M, male; F, female; HBC, hepatitis B-caused liver cirrhosis; –, not available or missing information
Antimicrobial resistance of isolates
Antimicrobial susceptibility testing data were not uniform due to the variation in numbers of isolates and the range of agents tested. However, resistant isolates were identified for trimethoprim/sulfamethoxazole (6 of 30 cases), ampicillin (7/24), ampicillin/sulbactam (3/8), amoxicillin/clavulanic acid (3/9), cefazolin (1/6), cefepime (1/18), ceftazidime (1/24), imipenem (3/28), nalidixic acid (1/2) and polymyxin B (3/3). Multi-drug-resistance was not detected. Isolates fully susceptible to other antimicrobials were as follows: gentamicin (26 tested), amikacin (28), levofloxacin (25), ciprofloxacin (23), piperacillin/tazobactam (18), piperacillin (20), meropenem (16), cefotaxime (16), tetracycline (16), ceftriaxone (14), cefoperazone/sulbactam (9), aztreonam (13), chloramphenicol (9), tobramycin (10), cefoxitin (6), furantoin (6), minocycline (4), cefuroxime (4), gatifloxacin (4), streptomycin (3), doxycycline (3), norfloxacin (3) and ertapenem (3).
Spatial and temporal distributions of NOVC isolates
NOVC bacteraemia cases were reported from 13 provinces, the majority being coastal provinces, and the Yangtze River basin (Fig. 2). Cases were reported from April to October, and was most common (23 cases, 70%) in June to August. Four cases were reported in September, and single cases in April, May and October; the isolation month for the remaining three cases was not reported.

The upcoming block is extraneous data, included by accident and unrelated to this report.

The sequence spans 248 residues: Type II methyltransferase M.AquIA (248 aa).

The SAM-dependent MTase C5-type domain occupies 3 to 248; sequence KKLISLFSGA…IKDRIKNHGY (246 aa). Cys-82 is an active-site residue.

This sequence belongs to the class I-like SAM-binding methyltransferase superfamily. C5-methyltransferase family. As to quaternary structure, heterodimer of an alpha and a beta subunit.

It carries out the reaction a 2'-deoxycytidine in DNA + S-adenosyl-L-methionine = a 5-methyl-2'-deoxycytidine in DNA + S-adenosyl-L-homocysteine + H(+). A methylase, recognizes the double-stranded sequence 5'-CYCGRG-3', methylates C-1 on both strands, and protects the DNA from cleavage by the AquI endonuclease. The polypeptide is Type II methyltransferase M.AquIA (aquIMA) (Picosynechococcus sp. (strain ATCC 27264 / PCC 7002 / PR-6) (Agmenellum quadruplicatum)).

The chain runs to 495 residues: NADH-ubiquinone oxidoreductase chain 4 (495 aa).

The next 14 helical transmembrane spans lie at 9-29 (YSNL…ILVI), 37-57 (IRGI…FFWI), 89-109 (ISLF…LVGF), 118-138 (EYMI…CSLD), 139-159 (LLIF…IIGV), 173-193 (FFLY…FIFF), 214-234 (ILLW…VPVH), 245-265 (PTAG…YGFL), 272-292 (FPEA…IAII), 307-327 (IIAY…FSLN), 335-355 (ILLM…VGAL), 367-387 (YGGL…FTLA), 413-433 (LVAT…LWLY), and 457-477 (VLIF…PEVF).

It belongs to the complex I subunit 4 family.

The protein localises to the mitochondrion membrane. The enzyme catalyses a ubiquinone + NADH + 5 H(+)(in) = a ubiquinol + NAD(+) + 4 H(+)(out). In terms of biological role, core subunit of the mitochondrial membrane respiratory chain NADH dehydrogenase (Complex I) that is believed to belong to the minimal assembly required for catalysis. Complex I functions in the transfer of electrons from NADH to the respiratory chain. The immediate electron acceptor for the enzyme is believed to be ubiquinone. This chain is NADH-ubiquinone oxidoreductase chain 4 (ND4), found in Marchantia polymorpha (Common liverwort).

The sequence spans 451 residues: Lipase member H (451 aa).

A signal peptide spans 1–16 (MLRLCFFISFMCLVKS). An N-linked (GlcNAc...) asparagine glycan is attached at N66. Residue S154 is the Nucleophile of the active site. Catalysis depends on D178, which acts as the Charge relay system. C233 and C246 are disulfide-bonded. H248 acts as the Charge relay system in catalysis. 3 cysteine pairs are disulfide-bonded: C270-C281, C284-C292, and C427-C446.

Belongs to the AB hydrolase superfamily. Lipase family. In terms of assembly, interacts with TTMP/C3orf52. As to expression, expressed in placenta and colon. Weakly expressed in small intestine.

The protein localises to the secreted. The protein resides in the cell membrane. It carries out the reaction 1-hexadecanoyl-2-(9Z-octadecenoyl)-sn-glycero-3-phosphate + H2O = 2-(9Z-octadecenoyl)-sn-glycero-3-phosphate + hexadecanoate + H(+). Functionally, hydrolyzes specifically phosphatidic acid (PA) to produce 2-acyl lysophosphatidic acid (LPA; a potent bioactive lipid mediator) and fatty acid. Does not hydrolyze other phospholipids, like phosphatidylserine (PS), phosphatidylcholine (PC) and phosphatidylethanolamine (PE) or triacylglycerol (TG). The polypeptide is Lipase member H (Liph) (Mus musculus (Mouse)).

Distribution of virulence factors genes
Data on virulence genes were available for 15 isolates (Table 2). All were negative for cholera toxin genes. Eleven isolates were tested and positive for the rtx virulence gene (encoding repeat toxin subunit A or C, respectively), and seven were tested and positive for hap (encoding haemagglutinin protease). All, but one, of 10 isolates carried hlyA (encoding El Tor-like haemolysin), and 6/7 harboured toxR gene (encoding CT transcriptional activator). None of the tested isolates was positive for type III secretion system (T3SS) genes. Miscellaneous isolates proved positive for various other virulence genes (Table 2).
NA, not available or missing information.
MLST data were reported for 10 isolates, all of which were unique (Table 2). None of them belonged to ST80 which was the dominant ST reported from China of NOVC recovered from diarrhoeal stools [Reference Luo28]. The 10 isolates showed high diversity and were distinct from their toxigenic O1 and O139 counterparts (Fig. 3). Most STs differed from each other by three or more loci, with no evidence of clustering according to year or geographic location.
Following the identification of a case of NOVC bacteraemia in our hospital (Shandong province), we conducted a retrospective case series analysis of reports of 32 cases, in addition to our case, in mainland China from 2005 to 2019. Where reported, data were extracted on risk factors, epidemiology, clinical presentations and mortality as well as genetic characterisation of reported causative isolates. A review of the related literature in mainland China showed that the incidence of NOVC bacteraemia is higher in summer and autumn, and predominantly affects middle-aged males, and rarely children. Our case also occurred during this season in a 67-year-old man with mild diarrhoea and vomiting, as reported for other cases. It is not known why men are more susceptible to NOVC infection than women, but a similar trend has been noted in other Vibrio infections [Reference Baker-Austin and Oliver29]. Recently, it has been suggested that the pro-inflammatory effect of oestradiol may reduce the incidence of some bacterial infections and associated complications in women, while the susceptibility of males may be associated with testosterone-mediated immunosuppression [Reference Vazquez-Martinez30]. Additionally, behavioural and social factors such as differences in consumption levels of seafood and alcohol, and aquatic exposure may also explain this gender-related variation.